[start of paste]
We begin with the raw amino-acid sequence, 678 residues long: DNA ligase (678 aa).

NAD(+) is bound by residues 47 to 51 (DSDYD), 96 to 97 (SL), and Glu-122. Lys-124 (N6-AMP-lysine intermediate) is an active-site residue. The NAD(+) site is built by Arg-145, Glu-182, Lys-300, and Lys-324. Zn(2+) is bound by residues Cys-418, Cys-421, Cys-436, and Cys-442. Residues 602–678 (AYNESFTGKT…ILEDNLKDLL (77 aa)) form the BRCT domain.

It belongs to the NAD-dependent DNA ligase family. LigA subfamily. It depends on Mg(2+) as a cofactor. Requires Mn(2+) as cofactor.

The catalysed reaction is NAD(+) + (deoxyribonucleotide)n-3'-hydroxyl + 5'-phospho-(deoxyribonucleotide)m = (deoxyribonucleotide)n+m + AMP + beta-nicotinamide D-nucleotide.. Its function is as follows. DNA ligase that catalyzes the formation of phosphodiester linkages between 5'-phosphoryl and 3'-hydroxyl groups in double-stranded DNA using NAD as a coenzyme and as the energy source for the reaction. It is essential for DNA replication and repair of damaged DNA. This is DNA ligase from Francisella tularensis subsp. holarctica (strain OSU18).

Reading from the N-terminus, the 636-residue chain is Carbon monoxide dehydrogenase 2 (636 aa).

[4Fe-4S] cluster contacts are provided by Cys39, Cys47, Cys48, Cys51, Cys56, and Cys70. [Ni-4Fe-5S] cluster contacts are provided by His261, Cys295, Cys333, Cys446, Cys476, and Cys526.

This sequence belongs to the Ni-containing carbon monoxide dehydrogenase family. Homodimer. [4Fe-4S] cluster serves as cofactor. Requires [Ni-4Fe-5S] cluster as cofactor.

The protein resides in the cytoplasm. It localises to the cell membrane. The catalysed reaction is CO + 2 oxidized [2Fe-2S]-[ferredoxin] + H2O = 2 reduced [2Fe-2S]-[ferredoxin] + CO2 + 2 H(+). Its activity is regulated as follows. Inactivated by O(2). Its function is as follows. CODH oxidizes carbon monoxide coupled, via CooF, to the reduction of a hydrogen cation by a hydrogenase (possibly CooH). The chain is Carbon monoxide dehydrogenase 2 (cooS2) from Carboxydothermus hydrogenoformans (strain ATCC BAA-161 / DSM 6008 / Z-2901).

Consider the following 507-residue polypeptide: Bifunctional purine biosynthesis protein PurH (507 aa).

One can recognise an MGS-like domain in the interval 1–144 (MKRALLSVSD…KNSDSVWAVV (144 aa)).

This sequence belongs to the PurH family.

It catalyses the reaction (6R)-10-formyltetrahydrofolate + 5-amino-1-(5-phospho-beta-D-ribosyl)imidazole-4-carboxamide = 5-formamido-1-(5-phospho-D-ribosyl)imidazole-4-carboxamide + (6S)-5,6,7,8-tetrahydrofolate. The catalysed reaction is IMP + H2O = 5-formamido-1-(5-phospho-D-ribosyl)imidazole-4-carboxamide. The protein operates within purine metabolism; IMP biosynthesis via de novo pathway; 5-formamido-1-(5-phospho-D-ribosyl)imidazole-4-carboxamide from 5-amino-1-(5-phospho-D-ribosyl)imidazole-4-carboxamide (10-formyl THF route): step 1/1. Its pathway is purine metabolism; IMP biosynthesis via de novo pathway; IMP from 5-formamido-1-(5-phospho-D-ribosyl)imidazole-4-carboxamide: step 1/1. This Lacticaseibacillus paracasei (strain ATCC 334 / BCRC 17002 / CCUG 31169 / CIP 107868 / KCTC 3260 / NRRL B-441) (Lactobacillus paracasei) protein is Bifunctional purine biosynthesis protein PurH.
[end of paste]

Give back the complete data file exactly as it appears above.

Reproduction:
We begin with the raw amino-acid sequence, 678 residues long: DNA ligase (678 aa).

NAD(+) is bound by residues 47 to 51 (DSDYD), 96 to 97 (SL), and Glu-122. Lys-124 (N6-AMP-lysine intermediate) is an active-site residue. The NAD(+) site is built by Arg-145, Glu-182, Lys-300, and Lys-324. Zn(2+) is bound by residues Cys-418, Cys-421, Cys-436, and Cys-442. Residues 602–678 (AYNESFTGKT…ILEDNLKDLL (77 aa)) form the BRCT domain.

It belongs to the NAD-dependent DNA ligase family. LigA subfamily. It depends on Mg(2+) as a cofactor. Requires Mn(2+) as cofactor.

The catalysed reaction is NAD(+) + (deoxyribonucleotide)n-3'-hydroxyl + 5'-phospho-(deoxyribonucleotide)m = (deoxyribonucleotide)n+m + AMP + beta-nicotinamide D-nucleotide.. Its function is as follows. DNA ligase that catalyzes the formation of phosphodiester linkages between 5'-phosphoryl and 3'-hydroxyl groups in double-stranded DNA using NAD as a coenzyme and as the energy source for the reaction. It is essential for DNA replication and repair of damaged DNA. This is DNA ligase from Francisella tularensis subsp. holarctica (strain OSU18).

Reading from the N-terminus, the 636-residue chain is Carbon monoxide dehydrogenase 2 (636 aa).

[4Fe-4S] cluster contacts are provided by Cys39, Cys47, Cys48, Cys51, Cys56, and Cys70. [Ni-4Fe-5S] cluster contacts are provided by His261, Cys295, Cys333, Cys446, Cys476, and Cys526.

This sequence belongs to the Ni-containing carbon monoxide dehydrogenase family. Homodimer. [4Fe-4S] cluster serves as cofactor. Requires [Ni-4Fe-5S] cluster as cofactor.

The protein resides in the cytoplasm. It localises to the cell membrane. The catalysed reaction is CO + 2 oxidized [2Fe-2S]-[ferredoxin] + H2O = 2 reduced [2Fe-2S]-[ferredoxin] + CO2 + 2 H(+). Its activity is regulated as follows. Inactivated by O(2). Its function is as follows. CODH oxidizes carbon monoxide coupled, via CooF, to the reduction of a hydrogen cation by a hydrogenase (possibly CooH). The chain is Carbon monoxide dehydrogenase 2 (cooS2) from Carboxydothermus hydrogenoformans (strain ATCC BAA-161 / DSM 6008 / Z-2901).

Consider the following 507-residue polypeptide: Bifunctional purine biosynthesis protein PurH (507 aa).

One can recognise an MGS-like domain in the interval 1–144 (MKRALLSVSD…KNSDSVWAVV (144 aa)).

This sequence belongs to the PurH family.

It catalyses the reaction (6R)-10-formyltetrahydrofolate + 5-amino-1-(5-phospho-beta-D-ribosyl)imidazole-4-carboxamide = 5-formamido-1-(5-phospho-D-ribosyl)imidazole-4-carboxamide + (6S)-5,6,7,8-tetrahydrofolate. The catalysed reaction is IMP + H2O = 5-formamido-1-(5-phospho-D-ribosyl)imidazole-4-carboxamide. The protein operates within purine metabolism; IMP biosynthesis via de novo pathway; 5-formamido-1-(5-phospho-D-ribosyl)imidazole-4-carboxamide from 5-amino-1-(5-phospho-D-ribosyl)imidazole-4-carboxamide (10-formyl THF route): step 1/1. Its pathway is purine metabolism; IMP biosynthesis via de novo pathway; IMP from 5-formamido-1-(5-phospho-D-ribosyl)imidazole-4-carboxamide: step 1/1. This Lacticaseibacillus paracasei (strain ATCC 334 / BCRC 17002 / CCUG 31169 / CIP 107868 / KCTC 3260 / NRRL B-441) (Lactobacillus paracasei) protein is Bifunctional purine biosynthesis protein PurH.